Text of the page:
BEIJING – In September Russian Federation and China will conduct common naval exercises on the disputed South China Sea, informed on Thursday Beijing’s defence ministry spokesman Yang Yujun.

Both armies will be present in the  “relevant sea and air of the South China Sea,”, he said. Exercise will be “routine” and “does not target any third party.”

China conducts military exercises after a tribunal at the Permanent Court of Arbitration in The Hague ruled that there was “no legal basis” to Beijing’s claims in the South China Sea.

China has built a series of artificial islands on rocks and reefs in the area hosting facilities capable of supporting military operations, widely seen as an attempt to bolster its control of the strategically vital waters.

China’s strong disagreement with the Permanent Court in Hague may be caused by the fact that its Chinese submarines are hidden in underwater tunnels beneath the South China Sea.

According to a US Defence Department report for Congress published in April of 2014 the People’s Liberation Army has 56 attack submarines, of which 51 are conventional diesel-electric and 5 are nuclear powered. It has also three nuclear-powered vessels that can launch ballistic missiles. A range of 7400 kilometres would allow to reach Hawaii and California if launched from Western Pacific and mid-Pacific, estimated Dean Cheng, a research fellow on Chinese political and security affairs at the The Heritage Foundation in Washington.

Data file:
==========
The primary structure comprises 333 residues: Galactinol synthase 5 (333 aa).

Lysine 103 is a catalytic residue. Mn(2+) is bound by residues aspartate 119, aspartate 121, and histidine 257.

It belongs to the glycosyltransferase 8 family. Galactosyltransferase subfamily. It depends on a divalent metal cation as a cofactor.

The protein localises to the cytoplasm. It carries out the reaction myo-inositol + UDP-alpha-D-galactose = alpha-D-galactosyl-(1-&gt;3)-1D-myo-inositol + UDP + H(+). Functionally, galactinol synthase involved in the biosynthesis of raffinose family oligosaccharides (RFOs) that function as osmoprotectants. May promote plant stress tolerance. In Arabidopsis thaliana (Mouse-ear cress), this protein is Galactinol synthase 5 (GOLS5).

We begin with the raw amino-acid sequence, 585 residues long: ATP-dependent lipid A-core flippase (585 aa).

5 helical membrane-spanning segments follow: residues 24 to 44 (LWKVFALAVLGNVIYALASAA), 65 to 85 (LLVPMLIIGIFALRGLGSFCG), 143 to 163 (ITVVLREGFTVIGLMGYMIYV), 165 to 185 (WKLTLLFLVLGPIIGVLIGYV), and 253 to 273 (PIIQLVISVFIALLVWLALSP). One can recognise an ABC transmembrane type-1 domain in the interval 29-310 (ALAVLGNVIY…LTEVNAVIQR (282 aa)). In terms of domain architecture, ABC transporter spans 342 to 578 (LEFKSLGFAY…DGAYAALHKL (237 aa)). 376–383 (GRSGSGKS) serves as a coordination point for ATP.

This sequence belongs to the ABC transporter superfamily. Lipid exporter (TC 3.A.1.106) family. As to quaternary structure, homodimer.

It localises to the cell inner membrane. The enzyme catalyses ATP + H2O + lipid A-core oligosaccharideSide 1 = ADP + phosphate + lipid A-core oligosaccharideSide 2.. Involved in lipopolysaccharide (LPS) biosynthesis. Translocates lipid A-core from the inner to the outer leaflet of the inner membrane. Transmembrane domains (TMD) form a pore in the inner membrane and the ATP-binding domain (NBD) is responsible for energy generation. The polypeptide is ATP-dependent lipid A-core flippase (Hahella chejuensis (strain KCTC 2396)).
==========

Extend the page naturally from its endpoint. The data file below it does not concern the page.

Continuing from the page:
Chinese vessels have already capabilities to pose a threat against New Zealand or Australia. Both nations recently announced an increase of its defence budget.

It should not be forgotten that current Secretary of Chinese Communist Party Xi Jinping acquired his office with the strong support of elites of People’s Liberation Army. One of his goals is readying the military to fight and win “local wars” in the information age.

Joint exercises of both dictatorships are an evidence of continual strengthening of Moscow-Beijing strategic military alliance that is aimed to limit influence of West in Asia and to isolate Western allies as Japan, New Zealand and Australia.